Board of Directors;
The Voice of the Customer (VOC)
Understanding customers for new
Thirty-seven years ago, in my very first Marketing role, I began my career of understanding basic wants, needs, and behavior of potential customers, of surfacing unmet needs, of calculating their payback from potential solutions, and of discovering their evolving needs in the future. Critical to the utility of this information is the articulation of customer needs into the formation of the product, into the product development process, and into of the delivery of benefits that customers wanted to spend money to receive.
This is what I term "front-end, fact-gathering, analytical Marketing to steer the enterprise."
An early, spectacular success
For example, in 1972 I was asked to turn around a floundering product line whose mounting losses and declining revenues had brought it to non-viability. The company was within a few weeks of either abandonment or folding the line into another, stronger, product group.
I examined the customer base and found an existing customer who was should have been ordering large quantities but was, instead, ordering a seemingly endless iteration of single units with slight variations of a standard product. I called them on the phone and identified their basic needs which bore no relation to either their purchase specs, to our design, or to our manufacturing process. Their iterations had been yielding only +/- 1% benefit improvement whereas they needed a factor of two improvement and were willing to pay for it.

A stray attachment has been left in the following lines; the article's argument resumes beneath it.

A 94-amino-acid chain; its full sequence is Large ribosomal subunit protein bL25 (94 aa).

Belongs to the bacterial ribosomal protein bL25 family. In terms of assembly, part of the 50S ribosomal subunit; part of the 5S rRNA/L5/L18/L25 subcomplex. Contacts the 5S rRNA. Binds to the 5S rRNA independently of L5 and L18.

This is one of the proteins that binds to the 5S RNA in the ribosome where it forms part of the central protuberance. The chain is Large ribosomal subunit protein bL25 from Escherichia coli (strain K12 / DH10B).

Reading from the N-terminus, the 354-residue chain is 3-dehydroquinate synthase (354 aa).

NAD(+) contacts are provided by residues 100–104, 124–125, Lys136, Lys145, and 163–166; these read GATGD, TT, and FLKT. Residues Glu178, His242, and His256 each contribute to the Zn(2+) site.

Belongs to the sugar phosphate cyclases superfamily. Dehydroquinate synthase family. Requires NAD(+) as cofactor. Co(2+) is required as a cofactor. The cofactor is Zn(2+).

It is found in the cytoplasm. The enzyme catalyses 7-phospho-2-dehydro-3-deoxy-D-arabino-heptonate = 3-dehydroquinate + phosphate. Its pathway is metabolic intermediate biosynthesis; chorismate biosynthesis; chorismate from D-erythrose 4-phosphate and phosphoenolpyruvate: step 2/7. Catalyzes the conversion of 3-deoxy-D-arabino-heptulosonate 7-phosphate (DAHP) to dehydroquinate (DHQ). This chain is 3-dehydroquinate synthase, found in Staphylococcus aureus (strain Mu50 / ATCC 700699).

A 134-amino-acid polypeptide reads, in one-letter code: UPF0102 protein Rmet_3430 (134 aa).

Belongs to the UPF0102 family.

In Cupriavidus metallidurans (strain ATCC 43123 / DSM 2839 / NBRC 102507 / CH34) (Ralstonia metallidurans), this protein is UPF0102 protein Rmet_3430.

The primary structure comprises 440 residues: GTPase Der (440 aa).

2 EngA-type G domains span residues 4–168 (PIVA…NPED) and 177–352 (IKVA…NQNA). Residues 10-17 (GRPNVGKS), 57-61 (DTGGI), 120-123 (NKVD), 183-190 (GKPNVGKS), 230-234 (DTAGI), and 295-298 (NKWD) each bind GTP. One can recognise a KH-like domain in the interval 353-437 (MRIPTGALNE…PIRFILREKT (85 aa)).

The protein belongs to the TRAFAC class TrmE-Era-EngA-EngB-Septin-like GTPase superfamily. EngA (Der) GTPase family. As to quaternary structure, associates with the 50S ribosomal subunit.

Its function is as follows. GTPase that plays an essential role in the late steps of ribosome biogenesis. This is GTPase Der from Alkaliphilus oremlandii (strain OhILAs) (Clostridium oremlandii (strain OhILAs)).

As a team with our key engineer, we innovated a new product from the ground up to meet their needs and to deliver the benefits they wanted to spend money to receive. It's design was absolutely counter to everything else in the industry but made sense only if you understood the customer needs and the problems they were trying to solve.
We delivered a factor of ten improvement to the customer!
Our customer was ecstatic. Although the new product was less costly for us to manufacture, only $25, I raised the price by a factor of 100 to $10,000 ($5,000 in quantity, 2006 prices). The customer ordered 100s of units, at a gross margin of 99.5%, assuring the revenue stream, growth, profits, and future of that product line.
The customer received the benefits that they wanted to spend money to receive. Our company achieved revenue, growth, and profits. It was a spectacular success which reinforced the importance of my front-end Marketing.
I continued my career in Marketing, surfacing customer needs and steering the enterprise, and formalizing the "Actionable Front End™" method.
VoC coined twenty years later
More than twenty years later, Abbie Griffin and John R. Hauser coined the term "The Voice of the Customer," in Marketing Science, Winter 1993.
The Voice of the Customer has four elements (a subset of my "Actionable Front End™" method) and is defined as:
"Many people - practitioners included - assume intuitively that Voice of the Customer simply means any type of primary market research that elicits input from customers. Actually, the definition of VoC is far narrower than that. Voice of the Customer refers specifically to the development of a detailed and prioritized set of customer wants and needs in support of new Product Development - that is, the design of new or improved products, services, or processes. VoC belongs at the very beginning of a new product initiative, the so-called "Fuzzy Front End" of innovation, in which the company attempts to define exactly what type of product or service it wishes to build."
The company culture
The challenge is to develop a company culture of the Voice of the Customer.